Buchanan v Flushing Manor Nursing Home Inc.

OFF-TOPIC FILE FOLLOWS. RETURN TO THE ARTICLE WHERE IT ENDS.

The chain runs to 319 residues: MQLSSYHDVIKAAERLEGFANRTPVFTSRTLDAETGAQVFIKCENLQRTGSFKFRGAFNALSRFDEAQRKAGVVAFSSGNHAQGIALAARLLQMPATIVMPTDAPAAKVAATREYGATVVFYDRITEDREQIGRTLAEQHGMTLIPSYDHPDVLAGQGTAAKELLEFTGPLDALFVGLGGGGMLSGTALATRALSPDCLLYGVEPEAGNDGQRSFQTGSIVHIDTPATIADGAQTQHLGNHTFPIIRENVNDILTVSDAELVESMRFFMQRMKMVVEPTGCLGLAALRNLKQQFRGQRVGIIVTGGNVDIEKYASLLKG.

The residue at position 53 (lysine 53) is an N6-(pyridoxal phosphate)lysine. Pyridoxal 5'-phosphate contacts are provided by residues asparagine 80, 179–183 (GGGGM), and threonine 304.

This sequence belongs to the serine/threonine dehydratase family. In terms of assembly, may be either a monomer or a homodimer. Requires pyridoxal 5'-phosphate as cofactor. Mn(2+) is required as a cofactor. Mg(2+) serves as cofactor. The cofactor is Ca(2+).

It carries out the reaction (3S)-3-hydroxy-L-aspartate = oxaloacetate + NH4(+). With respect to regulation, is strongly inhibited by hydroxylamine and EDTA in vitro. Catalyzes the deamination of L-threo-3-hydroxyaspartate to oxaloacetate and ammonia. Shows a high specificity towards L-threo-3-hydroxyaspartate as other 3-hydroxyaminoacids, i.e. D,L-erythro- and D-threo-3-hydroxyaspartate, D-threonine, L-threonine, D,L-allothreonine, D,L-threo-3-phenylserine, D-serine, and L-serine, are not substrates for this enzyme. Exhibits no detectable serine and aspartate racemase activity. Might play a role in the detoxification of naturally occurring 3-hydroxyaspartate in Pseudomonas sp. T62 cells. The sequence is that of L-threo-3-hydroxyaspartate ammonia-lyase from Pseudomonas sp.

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Buchanan v Flushing Manor Nursing Home Inc. 2014 NY Slip Op 30401(U) February 19, 2014 Supreme Court, Queens County Docket Number: 33723/09 Judge: Allan B. Weiss Cases posted with a "30000" identifier, i.e., 2013 NY Slip Op 30001(U), are republished from various state and local government websites. These include the New York State Unified Court System's E-Courts Service, and the Bronx County Clerk's office. This opinion is uncorrected and not selected for official publication. [* 1] Short Form Order NEW YORK SUPREME COURT - QUEENS COUNTY Present: HONORABLE Allan B. Weiss Justice DOROTHY BUCHANAN, by her attorney-infact CYNTHIA LESLIE, IA Part x 2 Index No: 33723/09 Motion Date: 9/20/13 Plaintiff, Motion Seq. No.: 11 -againstFLUSHING MANOR NURSING HOME INC., FLUSHING MANOR HOME, INC. d/b/a FLUSHING MANOR NURSING HOME & REHABILITATION, FMNH, LLC FMNH, LLC d/b/a FLUSHING MANOR NURSING HOME & REHABILITATION, Defendants, x The following papers numbered 1 to 23 read on this motion by Flushing Manor Nursing Home, Inc. Flushing Manor Home, Inc., d/b/a Flushing Manor Nursing Home & Rehabilitation, FMNH, LLC, FMNH, LLC d/b/a Flushing Manor Nursing Home and FMNH, LLA d/b/a Flushing Manor Nursing and Rehabilitation (herein collectively referred to as Flushing Manor ), to dismiss the complaint pursuant to CPLR 3212, and for summary judgment in its favor on the counterclaim contained in the answer to plaintiff s amended complaint seeking payment in the amount of $21,771.48, for unpaid fees accrued by plaintiff; and cross motion by plaintiff to strike the answer of Flushing Manor for failure to comply with plaintiff s discovery demands; or alternatively, to preclude defendant from testifying or introducing evidence at trial regarding wheelchairs or chair alarms; or alternatively, to compel defendants to produce the information requested in the Notice to Produce. [* 2] Papers Numbered Notice of Motion - Affidavits - Exhibits........................................ Notice of Cross Motion - Affidavits - Exhibits ............................. Answering Affidavits - Exhibits . . . . . . . Reply Affidavits . . . . . . . . . . . . . . . 1-4 5-8 9 - 17 18 -23 Upon the foregoing papers it is ordered that the motion and cross motion are determined as follows: This is an action sounding in medical malpractice. Plaintiff claims violations of, inter alia, the Public Health Law arising from alleged nursing home negligence. Plaintiff seeks damages for personal injuries sustained when she fell while a resident in defendants nursing home facility. Flushing Manor moves for summary judgment in its favor on the ground that it did not depart from accepted medical practice in its care of plaintiff. Plaintiff opposes the motion and cross moves to strike defendants answer for failure to comply with discovery demands. Flushing Manor opposes the cross motion. Facts Prior to admission at Flushing Manor, plaintiff had been living independently at Flushing House, an assisted living senior home. Plaintiff was hospitalized at the New York Hospital of Queens following an unwitnessed fall. The admitting diagnosis was syncope and left hip pain. The records from the New York Hospital of Queens (NYHQ), documented a past history of a fracture of the left hip and an x-ray taken at NYHQ was significant for no acute fracture or dislocation and there was no evidence of hardware failure. On January 18, 2008, plaintiff was admitted to Flushing Manor for short term rehabilitation, with the intention of returning to the community. Upon admission, plaintiff was assessed as a high risk for falls. A comprehensive care plan was created for plaintiff and implemented on admission, documenting fall and safety precautions, including call bell within easy reach, locked bed and wheelchair during transfer and bed in low position. When plaintiff was in bed, the half side rails were to be kept upright and there was frequent visual monitoring when plaintiff was in bed. In addition, plaintiff was provided with comfortable and well fitted footwear . Plaintiff was to be seen by physical therapy and occupational therapy for assessment and plan. 2 [* 3] Plaintiff was incontinent of bowel and bladder and the comprehensive care plan documented incontinent care was instituted, including toileting every 2 to 4 hours, as needed with one person assisting. Plaintiff was alert and responsive to all stimuli but she was noted to be confused and forgetful. Nonetheless she was able to verbalize her needs. On January 21, 2008, the comprehensive care plan was updated when it was noted that plaintiff was uncooperative and that she had an unsteady gait with ambulation. A bed and chair alarm was given to plaintiff. Also, Dr. Oltean increased plaintiff s dosage of Seroquel to 50 mg bid, and Haldol was prescribed to agitation every 12 hours as needed. Physical therapy recommended that plaintiff ambulate with a wide based quad cane with one person to assist. On January 23, 2008, plaintiff was transferred from room 610B to 612 , a private room across from the nurses station, which permitted the staff to frequently visualize the plaintiff. On January 24th and January 30, 2008, the records documented that plaintiff had attempted to get out of the wheelchair. On both occasions, emotional support was given and plaintiff was compliant. On February 3, 2008, at approximately 3:30 a.m., plaintiff was in bed, but did not want to go to sleep. She was then placed in a wheelchair with a chair alarm and placed in front of the nurses station. Nurse Bersamin was on duty at the time. Bersamin testified that the other CNA, who was assigned to the floor was attending to another patient. At approximately 4:00 a.m., the record indicates that plaintiff was dozing on and off but refused to return to bed. Bersamin testified that she heard the chair alarm sound twice before 4:45 a.m, when plaintiff shifted her weight in the chair. On both occasions, Bersamin repositioned plaintiff and turned the chair alarm off. At approximately 4:45 a.m., Bersamin heard the chair alarm sound. She then observed plaintiff stand up, at which point, Bersamin testified, she then rushed to plaintiff as plaintiff began to fall. Bersamin testified that she was able to catch plaintiff s head and shoulder in order to avoid contact with the floor. Nevertheless, plaintiff fell on her right side. Plaintiff was transferred to Flushing Hospital where was diagnosed with a fracture of the right hip. Plaintiff commenced the instant action alleging medical malpractice. Motion for summary judgment The essential elements of medical malpractice are (1) a deviation or departure from accepted medical practice, and (2) evidence that such departure was a proximate cause of injury (DiMitri v Monsouri, 302 AD2d 420, 421 [2003]; see Hayden v Gordon, 91 AD3d 819, 820 [2012]; Guzzi v Gewirtz, 82 AD3d 838 [2011]). On a motion for summary judgment, a defendant must make a prima facie showing that there was no departure from good and accepted medical practice or that the plaintiff was not injured thereby (Stukas v Streiter, 83 AD3d 18, 24 [2011]; see Gillespie v New York Hosp. Queens, 96 AD3d 901, 902 3 [* 4] [2012]; Healy v Damus, 88 AD3d 848, 849 [2011]; Heller v Weinberg, 77 AD3d 622, 622623 [2010]). Once a defendant has made such a showing, the burden shifts to the plaintiff to submit evidentiary facts or materials to rebut the prima facie showing by the defendant physician (Alvarez v Prospect Hosp., 68 NY2d 320, 324 [1986]), but only as to those elements on which the defendant met the prima facie burden (see Stukas v Streiter, 83 AD3d at 23-24; Gillespie v New York Hosp. Queens, 96 AD3d at 902; Garrett v University Assoc. in Obstetrics & Gynecology, P.C., 95 AD3d 823, 825 [2012]). Here, Flushing Manor met its prima facie burden of establishing entitlement to judgment as a matter of law dismissing the cause of action to recover damages for medical malpractice by submitting a detailed expert affidavit from Dr. Barbara C. Tommasulo that was based on the medical records (see e.g. Barrett v Hudson Val. Cardiovascular Assoc., P.C., 91 AD3d 691, 692 [2012]), and which demonstrated that plaintiff s care was performed in accordance with good and accepted standards of medical practice (see Olgun v Cipolla, 82 AD3d 1186, 1187 [2011]; Smith-Johnson v Gabbur, 65 AD3d 1122, 1124 [2009]; Dandrea v Hertz, 23 AD3d 332 [2005]). Dr. Tommasulo opined, inter alia, that plaintiff was not a candidate for restraints, including a seatbelt as alleged in the bill of particulars; that restraints, including a seat belt would not have prevented plaintiff s fall and that plaintiff was strong enough to stand and, as such, a restraint would have caused the wheelchair to topple over and pose a risk of serious injury to plaintiff. In opposition, however, the expert affidavit submitted by the plaintiff to the motion was also detailed and based on the medical records, and was sufficient to raise a triable issue of fact as to whether Flushing Manor deviated from accepted medical practice (see generally Alvarez v Prospect Hosp., 68 NY2d at 324). Barbara McFadden, a licensed registered nurse, avers, inter alia, that according to the records reviewed, there was only one registered nurse and two CNAs that were assigned to care for approximately 20 patients on the shift where plaintiff was injured; at the time of plaintiff s fall, one of the two CNAs was on lunch, which left only one CNA and one Registered Nurse caring for approximately 20 patients. McFadden avers that the staff which was assigned to plaintiff at the time of her fall was inadequate and a deviation from standard nursing home practice, especially since plaintiff was identified as a high fall risk . McFadden avers that plaintiff required a person sitting or standing next to her who was able to interact with her on a one-on-one basis; and that it is standard nursing home practice and procedure for a high fall risk patient to be placed in close reach of a nursing staff, as opposed to close view of said nursing staff as was the case here. Finally, McFadden avers, inter alia, that the use of a bed and chair alarm alone is insufficient to prevent falls. As [s]ummary judgment is not appropriate in a medical malpractice action where the parties adduce conflicting medical expert opinions (Feinberg v Feit, 23 AD3d 517, 519 4 [* 5] [2005]; see Magel v John T. Mather Mem. Hosp., 95 AD3d 1081, 1083 [2012]; Hayden v Gordon, 91 AD3d at 821; Bengston v Wang, 41 AD3d 625, 626 [2007]), the motion by Flushing Manor for summary judgment in its favor dismissing the complaint is denied. The branch of the motion which is for summary judgment on its counterclaim seeking payment of $21,771.48, representing charges accrued by plaintiff while a patient at Flushing Manor, is also denied. ( see e.g. Chisholm Ryder Co. v Sommer & Sommer, 70 AD2d 429, 431, [1979] ). Flushing Manor failed to establish, prima facie, its counterclaim for an account stated since the submitted statement of Flushing Manor s account administrator does not demonstrate that Flushing Manor mailed Cynthia Leslie, plaintiff s attorney, a statement of the account and that Cynthia Leslie retained such a statement for an unreasonable period of time without objecting thereto (see Citibank (South Dakota) N.A. v. Cutler, 112 AD3d 573 [2013]; Jim-Mar Corp. v Aquatic Constr., 195 AD2d 868, 869 [1993]; see generally Citibank [S.D.] v Jones, 272 AD2d 815 [2000]). Cross Motion The cross motion by plaintiff to strike the answer of Flushing Manor for failure to comply with plaintiff s discovery demands, is denied as moot as the record indicates that the information sought by plaintiff has since been turned over, albeit late (on August 29, 2013). Conclusion The branch of the motion which is for summary judgment dismissing the complaint, is denied. The branch of the motion by Flushing Manor which is for summary judgment on its counterclaim seeking payment of $21,771.48, is denied. The cross motion by plaintiff to strike the answer of Flushing Manor is denied, as moot. Dated: February 19, 2014 J.S.C. 5